Teenager, Darren Shan, meets a mysterious man at a freak show who turns out to be a Vampire. After a series of events Darren must leave his normal life and go on the road with the Cirque Du Freak and become a Vampire.
John C. Reilly,
In a world where vampires walk the earth, Blade has a goal. His goal is to rid the world of all vampire evil. When Blade witnesses a vampire bite Dr. Karen Jenson, he fights away the beast and takes Jenson back to his hideout. Here, alongside Abraham Whistler, Blade attempts to help heal Jenson. The vampire Quinn who was attacked by Blade, reports back to his master Deacon Frost, who is planning a huge surprise for the human population. Written by
The British Dance group The Prodigy were approached to do the score and soundtrack for the film, but they turned down the offer due to other work commitments See more »
In the background of the vampire nightclub after Blade's small killing spree a man is visible in the background, covered in head to toe with blood, however his bright blue shorts don't have a speck on them, even though it rained from the roof a few moments beforehand. See more »
[after being shot by hospital security]
Mother fucker! Are you out of your damn mind?
See more »
The opening and closing New Line Cinema logos are in red. See more »
Blade is everything Spawn wanted to be and wasn't. While Spawn was a loud, obnoxious, incoherent mess that should have stayed in Hell with its erstwhile hero, Blade is a relatively subdued (it's nice to actually hear the soundtrack), stylish, well-directed movie that actually tries to build empathy and pathos into the characters. While both are adaptations from comic-books, only one is a page-turner.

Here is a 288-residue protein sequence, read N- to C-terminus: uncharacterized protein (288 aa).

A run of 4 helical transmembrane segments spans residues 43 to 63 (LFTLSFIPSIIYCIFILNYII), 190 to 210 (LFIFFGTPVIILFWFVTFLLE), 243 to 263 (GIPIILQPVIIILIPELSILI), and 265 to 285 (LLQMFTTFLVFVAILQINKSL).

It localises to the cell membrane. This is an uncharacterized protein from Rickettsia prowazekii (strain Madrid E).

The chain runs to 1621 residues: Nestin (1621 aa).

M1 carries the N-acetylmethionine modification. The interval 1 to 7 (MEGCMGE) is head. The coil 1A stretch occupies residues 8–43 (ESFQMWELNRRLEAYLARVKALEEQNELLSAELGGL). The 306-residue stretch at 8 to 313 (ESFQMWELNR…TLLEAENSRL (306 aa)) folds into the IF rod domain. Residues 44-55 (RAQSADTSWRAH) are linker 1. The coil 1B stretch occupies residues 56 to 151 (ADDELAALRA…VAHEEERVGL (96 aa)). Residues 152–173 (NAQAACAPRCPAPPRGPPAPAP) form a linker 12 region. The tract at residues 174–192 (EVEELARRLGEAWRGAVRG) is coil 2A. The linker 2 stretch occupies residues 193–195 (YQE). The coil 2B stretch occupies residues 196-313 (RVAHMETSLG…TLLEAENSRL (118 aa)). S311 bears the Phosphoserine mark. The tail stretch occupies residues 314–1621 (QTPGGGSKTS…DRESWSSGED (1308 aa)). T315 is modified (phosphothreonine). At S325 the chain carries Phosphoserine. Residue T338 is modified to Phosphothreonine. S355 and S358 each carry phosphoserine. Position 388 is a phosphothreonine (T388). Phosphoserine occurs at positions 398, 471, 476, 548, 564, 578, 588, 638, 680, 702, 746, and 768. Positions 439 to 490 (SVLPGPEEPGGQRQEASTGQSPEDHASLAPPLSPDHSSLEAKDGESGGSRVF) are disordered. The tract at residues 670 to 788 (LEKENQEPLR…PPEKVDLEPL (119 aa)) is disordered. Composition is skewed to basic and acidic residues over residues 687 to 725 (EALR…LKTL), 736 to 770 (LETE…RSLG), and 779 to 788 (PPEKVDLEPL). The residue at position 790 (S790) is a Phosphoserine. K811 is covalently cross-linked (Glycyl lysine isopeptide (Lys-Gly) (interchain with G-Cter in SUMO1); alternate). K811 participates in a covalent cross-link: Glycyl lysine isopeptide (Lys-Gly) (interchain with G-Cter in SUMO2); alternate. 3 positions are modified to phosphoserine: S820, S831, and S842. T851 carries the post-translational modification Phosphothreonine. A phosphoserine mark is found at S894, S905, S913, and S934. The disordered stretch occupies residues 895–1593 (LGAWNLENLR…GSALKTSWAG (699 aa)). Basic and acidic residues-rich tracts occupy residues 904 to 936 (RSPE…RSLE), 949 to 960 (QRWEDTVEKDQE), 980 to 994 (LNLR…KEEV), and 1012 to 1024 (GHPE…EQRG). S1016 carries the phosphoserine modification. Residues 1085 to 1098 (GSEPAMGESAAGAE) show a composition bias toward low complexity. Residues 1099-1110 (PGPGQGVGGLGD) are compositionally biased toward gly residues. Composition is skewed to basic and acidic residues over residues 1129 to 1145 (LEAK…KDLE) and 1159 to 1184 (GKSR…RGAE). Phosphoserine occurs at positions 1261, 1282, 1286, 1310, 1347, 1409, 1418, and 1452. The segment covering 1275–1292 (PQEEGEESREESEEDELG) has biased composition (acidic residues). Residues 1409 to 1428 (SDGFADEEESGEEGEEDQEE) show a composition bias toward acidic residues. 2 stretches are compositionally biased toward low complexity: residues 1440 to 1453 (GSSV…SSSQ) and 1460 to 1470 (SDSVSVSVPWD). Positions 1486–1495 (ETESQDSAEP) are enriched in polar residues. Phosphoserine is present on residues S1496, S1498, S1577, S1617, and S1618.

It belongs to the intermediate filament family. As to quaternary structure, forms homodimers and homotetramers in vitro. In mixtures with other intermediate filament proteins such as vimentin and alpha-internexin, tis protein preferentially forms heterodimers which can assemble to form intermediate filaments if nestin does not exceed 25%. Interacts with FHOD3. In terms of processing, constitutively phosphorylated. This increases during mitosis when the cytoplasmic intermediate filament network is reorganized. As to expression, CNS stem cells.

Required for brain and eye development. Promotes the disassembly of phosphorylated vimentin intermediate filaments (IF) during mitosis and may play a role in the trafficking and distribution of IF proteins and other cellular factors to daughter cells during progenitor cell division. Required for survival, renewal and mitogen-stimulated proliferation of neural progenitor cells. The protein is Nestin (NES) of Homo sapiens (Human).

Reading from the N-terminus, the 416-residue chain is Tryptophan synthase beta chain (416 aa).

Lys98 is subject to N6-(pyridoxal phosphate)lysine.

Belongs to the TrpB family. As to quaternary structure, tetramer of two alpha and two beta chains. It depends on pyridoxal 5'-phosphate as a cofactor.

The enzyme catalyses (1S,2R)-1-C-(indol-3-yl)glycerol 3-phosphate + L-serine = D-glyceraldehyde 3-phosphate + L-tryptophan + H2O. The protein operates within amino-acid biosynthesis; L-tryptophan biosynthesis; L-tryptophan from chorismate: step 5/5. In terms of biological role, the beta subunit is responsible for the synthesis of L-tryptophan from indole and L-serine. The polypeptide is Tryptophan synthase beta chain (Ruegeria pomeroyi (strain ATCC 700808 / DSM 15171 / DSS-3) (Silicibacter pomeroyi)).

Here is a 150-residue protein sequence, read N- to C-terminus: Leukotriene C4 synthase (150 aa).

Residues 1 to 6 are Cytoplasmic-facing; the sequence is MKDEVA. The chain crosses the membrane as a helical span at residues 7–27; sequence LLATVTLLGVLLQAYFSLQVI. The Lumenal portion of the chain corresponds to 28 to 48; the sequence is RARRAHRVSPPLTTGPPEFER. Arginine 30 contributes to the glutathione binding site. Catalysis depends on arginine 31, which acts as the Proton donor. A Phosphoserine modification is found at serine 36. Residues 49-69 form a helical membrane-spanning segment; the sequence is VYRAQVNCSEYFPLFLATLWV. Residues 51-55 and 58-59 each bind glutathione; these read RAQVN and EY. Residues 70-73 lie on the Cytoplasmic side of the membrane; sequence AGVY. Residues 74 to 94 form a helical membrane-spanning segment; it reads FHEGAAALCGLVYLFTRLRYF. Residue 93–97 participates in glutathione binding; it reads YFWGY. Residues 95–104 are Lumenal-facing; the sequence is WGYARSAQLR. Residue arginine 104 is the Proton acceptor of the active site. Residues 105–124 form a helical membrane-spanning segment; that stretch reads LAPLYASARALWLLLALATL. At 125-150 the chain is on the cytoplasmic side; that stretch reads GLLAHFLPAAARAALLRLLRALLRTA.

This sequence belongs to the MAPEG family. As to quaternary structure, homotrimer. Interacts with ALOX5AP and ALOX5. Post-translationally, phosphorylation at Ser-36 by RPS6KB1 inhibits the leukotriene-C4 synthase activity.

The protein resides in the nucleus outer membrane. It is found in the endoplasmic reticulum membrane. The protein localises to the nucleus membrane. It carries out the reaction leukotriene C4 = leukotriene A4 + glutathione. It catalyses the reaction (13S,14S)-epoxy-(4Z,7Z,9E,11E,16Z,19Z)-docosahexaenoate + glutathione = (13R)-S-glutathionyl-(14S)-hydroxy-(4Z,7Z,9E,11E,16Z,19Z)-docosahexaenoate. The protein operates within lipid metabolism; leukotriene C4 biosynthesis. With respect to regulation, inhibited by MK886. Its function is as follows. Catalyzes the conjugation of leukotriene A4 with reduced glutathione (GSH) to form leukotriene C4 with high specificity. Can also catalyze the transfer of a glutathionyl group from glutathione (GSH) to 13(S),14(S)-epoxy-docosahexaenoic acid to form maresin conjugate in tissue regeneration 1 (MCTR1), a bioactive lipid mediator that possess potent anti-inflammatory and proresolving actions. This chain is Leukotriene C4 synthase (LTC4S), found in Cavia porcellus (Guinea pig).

Blade, or Eric as his mom calls him, but which superhero would command respect with the name Eric, is half-man, half-vampire, made so by his mother, who survived a vampire attack long enough to give birth to him. This gives Blade a certain edge in his understandable grudge against vampires, "all of our strengths and none of our weaknesses" as his main vampire nemesis attests. The aforementioned nemesis is Deacon Frost (Stephen Dorff) who wants to unleash a vampire apocalypse on the world, decrying the Mafia-type approach that has served vampires so well up to this point - "humans are our food, not our allies," he explains. Blade is aided by his mentor/weapons specialist Whistler (Kris Kristofferson) and a female hematologist he rescued, Karen. Her expertise lends her to both create anti-vampire blood, and a possible cure for Blade that would make him fully human again. Although one gets the sense that Blade's fate isn't entirely tragic. He relishes kicking vampire butt.
The movie Blade succeeds for two reasons. It's technically polished, with good acting, excellent directing and production design, and awesome special effects - the way the vampires turn to skeletons and blow away like dried parchment when they die is way cool. There are three accomplished action sequences, the opening party scene which Blade inconveniently crashes, a brush with death on a subway, and the final conflict, with some special effects I can say, as a movie seasoned veteran, I've never seen before. The second reason is that Blade understands the inherent pull of the vampire myth. Vampirism represents a life given to sin, essentially. They are sensual creatures, dependent on flesh and blood for survival, shirking the light, and yet eternal, like evil fleshly lusts the Bible warns about. Vampires are not tragic, like Interview with a Vampire would have you believe, but fun, cool, and sexy. That's their power. Is not sin sexy? why would it be tempting otherwise? Vampires are cool because they live in sin without paying its consequences - death. But for that reason, they are the enemy and must die. For sin is, in the final analysis, bad. This essential good/evil conflict must be there for this type of story to work. Spawn had neither this nor the technical excellence Blade has, which is why it sucks so bad. Blade reminded me of another good vampire movie, Bram Stoker's Dracula, by Francis Ford Coppola. They would make good companion pieces on video.
45 of 76 people found this review helpful.
Was this review helpful to you?